When I casually mentioned this to my veteran Ironman teammate, he broke it down for me on how to get there; Sprint triathlon(16 miles) Olympic triathlon(32 miles), half-Ironman(70.3 miles) and Ironman(140.6 miles).  I had no idea that smaller distances were even an option, so this got me a little excited.  After the marathon, I did not really want to train for a super long event, but the Sprint and Olympic seemed like a fair goal. As the saying goes, “The rest was history!”.

Swim

Did I know how to swim?  I guess…enough to move around and not drown.  But definitely not anything that would cut it for a race.  

I had to seek help in this area. But I had to get past some hang ups first:

  •  Expose my weaknesses to a total stranger?  Luckily, I am at a point in life that I am totally comfortable with that.  
  • Go swimming any day of the week or month?  I said to myself, “If I want to be a triathlete, I have to go swimming ‘rain or shine'”!
  • Wear a swimsuit despite my minor body image issues? Too bad so sad…get over it!

I am pretty sure that after the first swim session my trainer must have thought to himself, “My goodness,  I have my work cut out for me!”.  But it has been 6 weeks and we have made a tremendous amount of progress in that area.  

See, you can teach an old ‘dog’ new tricks! ๐Ÿ˜€

Bike

 A few spin classes introduced me to a couple of unused leg muscles.  “Well hello there…have we met before?” I asked.  Now, we are quite familiar with each other.

The best or worst part, depending on your perspective, when training for an athletic event is the investment in “stuff”.  What stuff you ask?  I had a 20 year old department store mountain bike that I needed to replace. To put that into context for the young ‘uns…I bought the bike at a time when smartphones did not exist and digital cameras hadn’t taken off yet…you had to use ‘film’!  I needed a lighter weight bike that would not make me feel like I was doing resistance training every time I rode it.  I got one that had thinner wheels and a different braking system.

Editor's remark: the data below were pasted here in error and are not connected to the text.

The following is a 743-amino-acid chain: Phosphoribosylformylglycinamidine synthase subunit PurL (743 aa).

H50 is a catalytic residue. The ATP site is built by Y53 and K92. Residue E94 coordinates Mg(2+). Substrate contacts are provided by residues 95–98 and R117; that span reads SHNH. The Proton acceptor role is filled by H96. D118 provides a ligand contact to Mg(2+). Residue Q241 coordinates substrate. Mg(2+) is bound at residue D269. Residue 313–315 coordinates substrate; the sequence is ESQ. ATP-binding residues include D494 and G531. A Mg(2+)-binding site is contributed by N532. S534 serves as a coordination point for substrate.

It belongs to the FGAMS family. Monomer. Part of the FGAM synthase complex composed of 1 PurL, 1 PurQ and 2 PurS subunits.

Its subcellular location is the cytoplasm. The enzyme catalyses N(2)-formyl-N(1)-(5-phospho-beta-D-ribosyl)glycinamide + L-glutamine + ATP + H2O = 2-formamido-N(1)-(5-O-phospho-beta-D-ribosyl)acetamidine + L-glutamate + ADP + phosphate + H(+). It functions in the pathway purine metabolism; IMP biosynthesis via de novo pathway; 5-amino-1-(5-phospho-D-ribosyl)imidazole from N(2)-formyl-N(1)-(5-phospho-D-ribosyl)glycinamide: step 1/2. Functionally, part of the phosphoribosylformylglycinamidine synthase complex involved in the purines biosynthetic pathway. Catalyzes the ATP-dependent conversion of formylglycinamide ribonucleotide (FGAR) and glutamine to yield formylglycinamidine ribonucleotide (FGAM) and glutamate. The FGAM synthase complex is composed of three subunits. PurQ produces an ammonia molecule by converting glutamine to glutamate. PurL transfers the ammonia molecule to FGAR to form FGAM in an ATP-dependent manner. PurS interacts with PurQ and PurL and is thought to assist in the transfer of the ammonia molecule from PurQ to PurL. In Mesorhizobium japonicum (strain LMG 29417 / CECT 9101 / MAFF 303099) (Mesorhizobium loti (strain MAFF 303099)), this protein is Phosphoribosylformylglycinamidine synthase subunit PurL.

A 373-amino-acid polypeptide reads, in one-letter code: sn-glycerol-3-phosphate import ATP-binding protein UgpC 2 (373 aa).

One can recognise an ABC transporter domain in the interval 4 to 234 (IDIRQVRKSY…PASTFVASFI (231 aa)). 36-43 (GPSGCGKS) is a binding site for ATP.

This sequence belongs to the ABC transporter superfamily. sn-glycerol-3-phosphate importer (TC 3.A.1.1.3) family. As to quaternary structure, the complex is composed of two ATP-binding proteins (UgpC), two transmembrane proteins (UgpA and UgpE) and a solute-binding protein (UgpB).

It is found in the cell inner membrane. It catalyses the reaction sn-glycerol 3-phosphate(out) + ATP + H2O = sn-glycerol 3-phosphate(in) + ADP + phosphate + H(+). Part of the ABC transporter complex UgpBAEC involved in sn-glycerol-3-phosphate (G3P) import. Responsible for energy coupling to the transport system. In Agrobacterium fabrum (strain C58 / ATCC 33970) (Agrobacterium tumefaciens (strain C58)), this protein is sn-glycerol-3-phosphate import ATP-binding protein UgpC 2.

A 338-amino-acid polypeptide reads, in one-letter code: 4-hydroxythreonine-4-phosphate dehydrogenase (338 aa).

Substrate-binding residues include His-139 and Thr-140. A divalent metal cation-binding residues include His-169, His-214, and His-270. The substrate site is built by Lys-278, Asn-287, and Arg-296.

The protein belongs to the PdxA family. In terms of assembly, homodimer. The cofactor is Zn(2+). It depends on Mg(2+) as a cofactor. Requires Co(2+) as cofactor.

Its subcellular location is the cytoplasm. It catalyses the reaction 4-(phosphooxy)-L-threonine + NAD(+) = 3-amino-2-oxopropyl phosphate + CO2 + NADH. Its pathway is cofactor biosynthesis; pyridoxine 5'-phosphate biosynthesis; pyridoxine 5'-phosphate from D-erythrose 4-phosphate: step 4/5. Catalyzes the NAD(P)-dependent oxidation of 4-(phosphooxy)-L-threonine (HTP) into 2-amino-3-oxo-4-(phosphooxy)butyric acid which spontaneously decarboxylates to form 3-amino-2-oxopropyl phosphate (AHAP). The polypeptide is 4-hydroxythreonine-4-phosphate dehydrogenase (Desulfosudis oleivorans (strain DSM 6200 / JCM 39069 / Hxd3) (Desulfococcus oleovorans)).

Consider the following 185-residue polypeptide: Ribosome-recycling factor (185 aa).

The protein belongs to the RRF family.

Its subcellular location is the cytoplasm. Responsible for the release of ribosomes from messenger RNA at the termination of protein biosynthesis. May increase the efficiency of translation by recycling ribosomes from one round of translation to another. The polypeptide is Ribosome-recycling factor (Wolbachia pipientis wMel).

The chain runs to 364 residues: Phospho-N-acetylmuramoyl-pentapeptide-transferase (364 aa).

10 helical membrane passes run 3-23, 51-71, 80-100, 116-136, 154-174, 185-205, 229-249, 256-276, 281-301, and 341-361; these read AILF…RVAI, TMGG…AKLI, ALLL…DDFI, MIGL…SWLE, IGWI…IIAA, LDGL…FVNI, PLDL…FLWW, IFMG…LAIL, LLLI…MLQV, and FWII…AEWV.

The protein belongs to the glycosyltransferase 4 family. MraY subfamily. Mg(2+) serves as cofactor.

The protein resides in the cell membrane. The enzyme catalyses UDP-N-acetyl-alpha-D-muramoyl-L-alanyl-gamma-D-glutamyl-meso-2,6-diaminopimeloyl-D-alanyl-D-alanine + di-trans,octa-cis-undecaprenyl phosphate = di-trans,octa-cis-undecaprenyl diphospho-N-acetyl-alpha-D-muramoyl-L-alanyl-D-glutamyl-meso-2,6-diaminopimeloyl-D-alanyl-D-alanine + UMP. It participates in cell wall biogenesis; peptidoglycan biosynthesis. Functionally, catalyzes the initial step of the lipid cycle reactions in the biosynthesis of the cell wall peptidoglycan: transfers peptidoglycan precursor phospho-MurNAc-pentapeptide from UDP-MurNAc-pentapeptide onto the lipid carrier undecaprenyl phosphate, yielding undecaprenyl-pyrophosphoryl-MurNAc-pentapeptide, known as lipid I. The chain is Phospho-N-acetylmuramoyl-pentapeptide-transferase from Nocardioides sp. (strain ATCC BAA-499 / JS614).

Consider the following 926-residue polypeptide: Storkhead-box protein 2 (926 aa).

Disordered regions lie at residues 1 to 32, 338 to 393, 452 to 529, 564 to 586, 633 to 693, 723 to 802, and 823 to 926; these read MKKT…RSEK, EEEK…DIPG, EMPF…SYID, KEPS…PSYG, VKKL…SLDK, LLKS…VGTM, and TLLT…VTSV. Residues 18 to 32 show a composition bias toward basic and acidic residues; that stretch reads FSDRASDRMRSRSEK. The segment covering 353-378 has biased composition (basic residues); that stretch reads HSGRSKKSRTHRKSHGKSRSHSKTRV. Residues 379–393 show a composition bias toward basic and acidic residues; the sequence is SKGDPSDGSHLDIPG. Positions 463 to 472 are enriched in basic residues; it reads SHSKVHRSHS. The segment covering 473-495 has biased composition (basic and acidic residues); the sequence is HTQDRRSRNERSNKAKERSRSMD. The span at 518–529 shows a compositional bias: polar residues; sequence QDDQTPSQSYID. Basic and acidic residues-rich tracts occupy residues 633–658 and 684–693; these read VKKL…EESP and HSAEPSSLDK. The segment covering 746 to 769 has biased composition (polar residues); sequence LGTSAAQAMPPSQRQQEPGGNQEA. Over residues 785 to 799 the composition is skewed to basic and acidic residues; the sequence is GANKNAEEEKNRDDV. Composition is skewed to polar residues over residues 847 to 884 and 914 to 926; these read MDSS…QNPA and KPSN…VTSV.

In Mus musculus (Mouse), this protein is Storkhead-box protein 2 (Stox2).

The first step was to overcome the fear of falling off the bike.  It took me a few weeks to get used to its dynamics, but I finally got to a point where I did not fear climbing the bike (yes I can be wimpy at times).

Run

I have run a whole “wonderful” marathon.  Old hat right?  Not really…unless running like a turtle is an option (okay, maybe that’s a slight exaggeration).  I really wanted some guidance in this area.

In addition to the swimming, my trainer and I work on strength training.  That doesn’t just mean lifting a bunch of weights (which used to be my definition strength training prior to working with him). Of all the types of strength training we do, my favorite is the ‘Box jump’!  It actually makes me feel like an athlete. ๐Ÿ˜€. The result of the strength training though has been faster run times (yay!), better swim endurance and more muscle tone (of course).

So you could say, there’s no turning back now.

I will try to triumph at the TRI but more importantly, I will enjoy the journey!

๐Ÿ˜€

A.K.